SAN FRANCISCO – The swagger is still there. It is in his step, specifically on his shoes, which, just to remind people, have the following scripted along the back: J-Roll. He has, after all, been somewhat easy to forget.
The years haven't been kind to Jimmy Rollins(notes), the minute marvel whose razzle-dazzle style won him admirers in hard-to-please Philadelphia and a most valuable player award with the Phillies after the 2007 season. Since then, he slumped through the team's World Series championship in 2008, turned into an out-making machine last year and suffered through manifold injuries this year. The electric J-Roll disappeared.
Jimmy Rollins was here, and he was nothing special.
So to see him come through Sunday night with a bases-loaded rocket shot off the wall that salted away the Phillies' 6-1 victory in the National League championship series was to step into a warp machine and set it for three years ago. Because along with Rollins' reliability went the Phillies' reliance on him, dropping him from first or second to sixth in the batting order, expecting little, hoping that at 31 something remained for the rest of this NLCS, which continues Tuesday at 4 p.m. ET against the San Francisco Giants.
"You figure out things," he said. "You solve problems. Sometimes there's going to be confusion. But once you lose the confidence, you're not going to have a chance to play at this level. So that's never going to be there. God gave me this talent, and I'm going to do something with it."
The sentiments echo Rollins' tack over the last three years, when he followed disappointing seasons with proclamations of better fortunes ahead, the past being the past and the future rewarding him for hard work and dedication. Such thinking was wishful, of course, as baseball gives neither rewards nor special treatment to those once among the elite. Rollins struggled, and it tested not just his patience but manager Charlie Manuel's willingness to play him.
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Fans chirped about Rollins' season-long slump, and Manuel never wavered.
"That's what a good manager does," Rollins said. "He keeps running his guys up there and wants you to know that he has your back, regardless. You're the guy that he chose. And until you run yourself into the ground, he's going to keep pushing you out there. If it doesn't happen, you're still going to get run out there. You figure sooner or later it's going to turn the corner."
"I know how good Jimmy Rollins can be," Manuel said. "I got a lot of faith in him and I stand there and I pull for him, and I know how good he can hit and also I know how good he wants to be up there or how much he wants to be up there. Stay right with you, son. I'll go down with you."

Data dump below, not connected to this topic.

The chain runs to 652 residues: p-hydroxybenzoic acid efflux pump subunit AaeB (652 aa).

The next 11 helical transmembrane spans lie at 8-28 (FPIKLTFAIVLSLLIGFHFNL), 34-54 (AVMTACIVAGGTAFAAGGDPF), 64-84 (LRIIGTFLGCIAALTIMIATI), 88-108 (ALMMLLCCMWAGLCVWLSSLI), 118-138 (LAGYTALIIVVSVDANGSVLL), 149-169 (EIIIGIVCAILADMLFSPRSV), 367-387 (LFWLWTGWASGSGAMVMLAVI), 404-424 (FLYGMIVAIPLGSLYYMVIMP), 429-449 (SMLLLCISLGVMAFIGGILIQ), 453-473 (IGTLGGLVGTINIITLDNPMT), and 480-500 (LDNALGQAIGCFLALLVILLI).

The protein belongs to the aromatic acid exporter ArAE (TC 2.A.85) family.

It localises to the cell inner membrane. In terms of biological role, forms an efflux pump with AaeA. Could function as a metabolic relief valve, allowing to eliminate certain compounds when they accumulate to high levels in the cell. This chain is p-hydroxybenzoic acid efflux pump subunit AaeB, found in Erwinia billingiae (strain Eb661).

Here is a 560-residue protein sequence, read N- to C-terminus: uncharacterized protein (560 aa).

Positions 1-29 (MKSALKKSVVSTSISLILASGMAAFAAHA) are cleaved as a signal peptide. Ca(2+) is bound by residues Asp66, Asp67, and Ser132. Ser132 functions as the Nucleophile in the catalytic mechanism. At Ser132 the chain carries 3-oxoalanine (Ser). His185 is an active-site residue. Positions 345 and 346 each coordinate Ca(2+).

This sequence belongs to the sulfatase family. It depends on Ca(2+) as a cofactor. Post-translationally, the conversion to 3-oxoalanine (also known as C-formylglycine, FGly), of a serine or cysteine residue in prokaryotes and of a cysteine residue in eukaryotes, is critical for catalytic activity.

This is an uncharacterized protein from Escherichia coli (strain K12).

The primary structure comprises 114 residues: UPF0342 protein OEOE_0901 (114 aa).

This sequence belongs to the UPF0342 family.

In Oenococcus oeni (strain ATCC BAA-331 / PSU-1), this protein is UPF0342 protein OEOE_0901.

The Phillies seem to be going nowhere and everywhere. The team will return all of its core in 2011 except outfielder Jayson Werth(notes), who likely will sign elsewhere as a free agent. With a rotation beginning with Roy Halladay(notes), Roy Oswalt(notes) and Cole Hamels(notes), a lineup with Chase Utley(notes), Ryan Howard(notes) and others, the Phillies can do this again. Already they are on the cusp of their third consecutive World Series appearance and would be the first National League team to do so since the 1942-1944 St. Louis Cardinals
And yet there is the stark reality that Rollins' trouble staying healthy, as well as the rest of the Phillies' frequent trips to the disabled list, portends a future in which it's not just Rollins whose health comes into question. Howard turns 31 in a month, and Utley is already there. Shane Victorino(notes) hits the big 3-0 in the offseason. All of the Phillies, aside from incumbent oufielder Domonic Brown(notes), are in their fourth decade of life, and it's something of a Catch-22.
As great as it is to have that cohesive unit, the Phillies don't want dominance to peter out tomorrow. They want a dynasty, something that surpasses those '42-'44 Cardinals who win championships in their first and third shots. The Phillies won in '08. They lost in '09. They're different in 2010.
With a healthy Rollins, they're downright scary. And that, of course, is the issue: he still might not be, the double off Casilla a product more of luck than skill, and he already doesn't like his role. "Batting leadoff is definitely a lot more fun," he said. "There's no doubt about it."
The swagger is there, all right, and Rollins is excited. He's from Alameda, Calif., just across the Bay. He'll have friends and family watching. And with a swing of his bat or throw from his knees, he'll try once again to remind everyone that J-Roll hasn't gone – and isn't going – anywhere.